Why a Tax Break for Security Cameras Is a Terrible Idea
Law enforcement agencies around the country have been expanding their surveillance capabilities by recruiting private citizens and businesses to share their security camera footage and live feeds. The trend is alarming, since it allows government to spy on communities without the oversight, approval, or legal processes that are typically required for police.
EFF is opposing new legislation introduced in California by Assemblymember Marc Steinorth that would create a tax credit worth up to $500 for residents who purchase home security systems, including fences, alarms and cameras. In a letter, EFF has asked the lawmaker to strike the tax break for surveillance cameras, citing privacy concerns as well as the potential threat created by consumer cameras that can be exploited by botnets. As we write in the letter:
Personal privacy is an inalienable right under Section 1 of the California Constitution. Yet, in 2017, privacy is under threat on multiple fronts, including through the increase in use of privately operated surveillance cameras. Law enforcement agencies throughout the state have been encouraging private individuals and businesses to install cameras and share access to expand government’s surveillance reach through private cooperation. The ability for facial recognition technology to be applied routinely and automatically to CCTV footage will present even more dangers for personal privacy. EFF has significant concerns that, by using tax credits to encourage residents of California to buy and install security cameras, A.B. 54 will not only increase the probability that Californians will use cameras to spy on one another but will also build the infrastructure to allow for the growth of a “Big Brother” state.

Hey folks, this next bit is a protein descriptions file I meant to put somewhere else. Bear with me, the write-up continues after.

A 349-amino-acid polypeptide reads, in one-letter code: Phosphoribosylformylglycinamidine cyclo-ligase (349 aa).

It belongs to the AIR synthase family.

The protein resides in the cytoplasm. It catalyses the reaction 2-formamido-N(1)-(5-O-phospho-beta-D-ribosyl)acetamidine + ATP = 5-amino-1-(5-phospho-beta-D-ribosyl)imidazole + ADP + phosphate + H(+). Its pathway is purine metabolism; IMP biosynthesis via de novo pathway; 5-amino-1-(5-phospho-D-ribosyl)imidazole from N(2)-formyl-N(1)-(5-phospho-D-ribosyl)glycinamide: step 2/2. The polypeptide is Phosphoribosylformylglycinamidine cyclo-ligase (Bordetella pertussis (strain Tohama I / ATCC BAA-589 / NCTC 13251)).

In addition, this tax credit for surveillance cameras may create a new weakness for security. In October, a massive cyberattack that exploited personal cameras disabled Internet traffic across the country. EFF and independent security researchers have also discovered surveillance cameras that were openly accessible over the Internet, allowing anyone with a browser to watch live footage and manipulate the cameras. The potential for breaches will grow commensurately with the increase in the number of cameras in communities promoted by the tax incentive.
EFF urges Steinorth to amend A.B. 54 and, failing that, we ask his colleagues in the California legislature to vote against the bill.